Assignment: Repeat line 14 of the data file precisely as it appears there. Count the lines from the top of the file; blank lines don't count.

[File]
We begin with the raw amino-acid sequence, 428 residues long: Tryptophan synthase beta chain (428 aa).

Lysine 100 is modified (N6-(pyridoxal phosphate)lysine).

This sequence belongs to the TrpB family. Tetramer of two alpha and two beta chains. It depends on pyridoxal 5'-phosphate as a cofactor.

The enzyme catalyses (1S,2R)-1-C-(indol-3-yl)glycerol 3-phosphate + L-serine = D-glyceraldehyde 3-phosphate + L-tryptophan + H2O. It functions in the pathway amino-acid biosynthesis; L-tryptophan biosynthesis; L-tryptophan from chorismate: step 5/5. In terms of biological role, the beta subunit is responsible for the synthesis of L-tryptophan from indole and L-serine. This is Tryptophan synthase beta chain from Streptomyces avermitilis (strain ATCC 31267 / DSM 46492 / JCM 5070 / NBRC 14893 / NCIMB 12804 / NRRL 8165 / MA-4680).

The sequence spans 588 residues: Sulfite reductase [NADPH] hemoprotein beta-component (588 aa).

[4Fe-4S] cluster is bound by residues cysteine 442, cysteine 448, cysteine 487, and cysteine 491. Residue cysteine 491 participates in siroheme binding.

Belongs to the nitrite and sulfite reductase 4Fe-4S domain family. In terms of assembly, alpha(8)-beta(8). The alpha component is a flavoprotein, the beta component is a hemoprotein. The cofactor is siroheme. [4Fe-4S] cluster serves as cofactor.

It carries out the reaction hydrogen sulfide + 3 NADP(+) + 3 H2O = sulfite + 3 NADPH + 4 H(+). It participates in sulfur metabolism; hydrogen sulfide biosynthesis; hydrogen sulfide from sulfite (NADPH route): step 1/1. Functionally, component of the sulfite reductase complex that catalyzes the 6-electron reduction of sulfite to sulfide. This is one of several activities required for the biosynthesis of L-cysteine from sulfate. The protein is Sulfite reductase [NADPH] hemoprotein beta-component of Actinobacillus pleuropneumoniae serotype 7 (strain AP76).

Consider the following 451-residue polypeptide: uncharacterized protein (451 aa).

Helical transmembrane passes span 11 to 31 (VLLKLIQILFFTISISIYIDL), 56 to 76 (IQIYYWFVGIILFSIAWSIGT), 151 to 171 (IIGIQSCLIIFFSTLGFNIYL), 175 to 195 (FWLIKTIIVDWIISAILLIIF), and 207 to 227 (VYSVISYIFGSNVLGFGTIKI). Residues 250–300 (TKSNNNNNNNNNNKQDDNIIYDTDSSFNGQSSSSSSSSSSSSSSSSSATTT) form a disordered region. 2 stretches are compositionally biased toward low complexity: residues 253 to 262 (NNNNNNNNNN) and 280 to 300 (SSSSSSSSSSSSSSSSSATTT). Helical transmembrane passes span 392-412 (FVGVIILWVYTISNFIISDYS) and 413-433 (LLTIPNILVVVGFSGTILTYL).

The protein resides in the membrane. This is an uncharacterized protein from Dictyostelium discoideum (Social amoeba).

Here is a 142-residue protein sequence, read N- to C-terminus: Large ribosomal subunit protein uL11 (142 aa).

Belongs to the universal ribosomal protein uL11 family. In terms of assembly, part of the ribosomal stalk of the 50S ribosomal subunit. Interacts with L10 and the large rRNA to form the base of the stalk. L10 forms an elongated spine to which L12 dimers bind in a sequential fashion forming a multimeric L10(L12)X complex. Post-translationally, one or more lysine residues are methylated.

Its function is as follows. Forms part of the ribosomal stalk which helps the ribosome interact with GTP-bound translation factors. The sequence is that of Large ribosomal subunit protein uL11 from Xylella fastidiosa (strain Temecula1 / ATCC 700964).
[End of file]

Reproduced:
Its function is as follows. Forms part of the ribosomal stalk which helps the ribosome interact with GTP-bound translation factors. The sequence is that of Large ribosomal subunit protein uL11 from Xylella fastidiosa (strain Temecula1 / ATCC 700964).